Is cloning acceptable? It depends on your philosophy.
Ethics philosopher, Baroness Mary Warnock, addressed the dilemma over whether cloning could ever become a morally acceptable treatment for infertility.
Warnock’s ethics philosophy concluded that cloning should be off-limits until it is proven safe and risk-free, while others have embraced the idea of duplicating humans, regardless of potential complications.
Baroness Mary Warnock: Ethics Philosopher
Warnock, born in 1924 in Winchester, England, has a distinguished career behind her, as she champions philosophical issues related to human rights, morality and education. Her specialty, ethics, examines issues of human values, how we live, how we decide between right and wrong and similar moral concepts. She has also written extensively on existentialism, a relatively modern philosophy which holds that all people have freedom of choice and are responsible for their own lives.
What is Ethics Philosophy?
Ethics and morality change the way we view the world. What one person regards as their “right” might grievously offend another person on purely moral grounds. From a public perspective this “right” might be seen as unjust, as in the case of the right of a woman to have an abortion as opposed to the right of the human foetus to be protected for its own sake.
Warnock points out that “Rights are part of the structure of a society; in nature there are neither rights nor duties.” She makes an important distinction between legal and moral rights.
Legal rights are those supported by law, such as the right to ‘free speech’ in the United States Constitution, whereas moral rights “belong to all humans in view of their humanity.” Moral rights are not necessarily related to law. Instead, they would find their roots in principles and a sense of moral obligation. Warnock admits this can be a difficult distinction.
The Morality of Human Cloning
Mary Warnock addresses whether the cloning of humans would be intrinsically wrong. She acknowledges that, though human reproductive cloning may not be possible within the foreseeable future, it would be wrong to subject fellow humans to such risk and uncertainty. According to Warnock, even if there are willing participants, scientists should not, in their pursuit of such a radical procedure, exploit people’s desperation for children.
However, assuming the risks involved have been eliminated, is human cloning still morally unacceptable? After all, identical twins sharing identical DNA are common; they don’t cause moral outrage. So what is it about the human clone that makes us edgy?
It’s not relevant, for example, to claim that a clone would be born without a proper human identity. “Even Siamese twins are commonly held to have distinct identities,” as Warnock says.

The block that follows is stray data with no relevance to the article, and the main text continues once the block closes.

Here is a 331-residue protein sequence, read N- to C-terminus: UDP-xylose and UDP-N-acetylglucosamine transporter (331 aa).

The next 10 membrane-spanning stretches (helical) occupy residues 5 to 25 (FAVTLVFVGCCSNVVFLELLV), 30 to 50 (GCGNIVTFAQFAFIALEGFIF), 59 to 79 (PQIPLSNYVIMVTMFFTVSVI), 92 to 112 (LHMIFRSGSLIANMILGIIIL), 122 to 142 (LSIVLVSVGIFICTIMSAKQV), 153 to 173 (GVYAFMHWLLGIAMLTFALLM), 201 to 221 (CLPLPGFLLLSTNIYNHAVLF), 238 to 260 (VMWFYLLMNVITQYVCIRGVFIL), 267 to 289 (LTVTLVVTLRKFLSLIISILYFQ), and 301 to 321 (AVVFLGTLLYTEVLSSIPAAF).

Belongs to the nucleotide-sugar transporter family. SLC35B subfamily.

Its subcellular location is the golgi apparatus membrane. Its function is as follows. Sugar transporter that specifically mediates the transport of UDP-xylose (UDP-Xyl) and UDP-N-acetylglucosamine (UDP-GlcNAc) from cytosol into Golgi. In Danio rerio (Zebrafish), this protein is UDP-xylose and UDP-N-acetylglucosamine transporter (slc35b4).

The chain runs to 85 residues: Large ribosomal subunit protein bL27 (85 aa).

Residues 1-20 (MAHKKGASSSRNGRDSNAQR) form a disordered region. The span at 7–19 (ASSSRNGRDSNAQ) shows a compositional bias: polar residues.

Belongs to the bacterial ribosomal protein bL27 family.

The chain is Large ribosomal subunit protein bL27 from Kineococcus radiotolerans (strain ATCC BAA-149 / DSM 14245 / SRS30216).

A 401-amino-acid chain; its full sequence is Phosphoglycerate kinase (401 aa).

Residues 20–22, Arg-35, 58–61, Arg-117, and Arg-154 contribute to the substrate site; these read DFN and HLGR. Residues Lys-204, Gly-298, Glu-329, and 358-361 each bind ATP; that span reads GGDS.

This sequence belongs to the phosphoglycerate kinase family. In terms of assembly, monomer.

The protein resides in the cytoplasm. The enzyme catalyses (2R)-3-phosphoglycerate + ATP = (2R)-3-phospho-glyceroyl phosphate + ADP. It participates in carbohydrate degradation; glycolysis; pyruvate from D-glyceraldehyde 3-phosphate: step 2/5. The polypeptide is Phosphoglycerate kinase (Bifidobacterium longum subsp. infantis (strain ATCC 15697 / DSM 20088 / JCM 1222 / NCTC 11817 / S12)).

Another objection is that it would be tough for a cloned child to see a parent age. Watching this aging, the child would know “know” the outcome of his or her own life. Warnock dismisses this with some disdain. “There are already numerous sons who inherit genes from their father… such as a tendency to early baldness.”
Cloning: The Slippery Slope
The Slippery Slope theory is the belief that if “X” happens, then “Y” and “Z” will automatically follow. “X” is fairly harmless – we can live with it. However, if “X” leads to “Y” which is more challenging, then “Z” will follow. “Z” is the most undesirable outcome.
World-famous Dolly the cloned sheep was born in 1997. Sadly, for Dolly, the cloning process didn’t result in good health; she died at only six years old, prematurely aged and suffering from arthritis. According to NBC News, Canadian dentist, Michael Zuk, has purchased and preserved one of John Lennon’s teeth.
Allegedly, Zuk has begun the process of sequencing, hoping to transform the Beatle’s DNA from tissue to stem cells. Zuk firmly believes he will eventually present the world with a clone of the famous Beatle. Is it right to create a person with the same technology that resulted in Dolly’s unfortunate end?
Warnock points out that “Producing a human clone seems to be the ultimate and most extreme example of the manipulation of human beings. It is not that each individual clone child would be deprived of free will; he would be as much free and as much determined as the rest of us… The fear is rather that some person, or some regime, might one day exercise such power that people could be born to their command, in the numbers they dictated, and, worst of all, with the characteristics they thought desirable.”
Designer Babies and Parental Vanity: Morally Wrong?
The idea brings to mind Aldous Huxley’s A Brave New World, and current arguments about designer babies, born to satisfy the vanity of the parents. Does it feel morally wrong that we should have this kind of power over another human being? As always, it depends on your personal philosophy.
Wesley J. Smith says, in his article, The Time Has Come to Outlaw Human Cloning, “It is the ultimate in desensitization… the problem, one could almost say, is not what cloning does to the embryo, but what it does to us… If everything is permitted then there are no fences, no safeguards, no bottom.”
Many people find the idea morally abhorrent, and Mary Warnock herself welcomes the “efficient methods of licensing and control that we have in the UK.”
Warnock, Mary. Making Babies. (2002). Oxford University Press.
Smith, Wesley J. The Time Has Come to Outlaw Human Cloning. (2013). Accessed August 23 2013.
Dawn, R. Owner of John Lennon’s tooth hopes to clone the late Beatle. (2013). NBC. Accessed August 25, 2013.© Copyright 2013 Janet Cameron, All rights Reserved. Written For: Decoded Past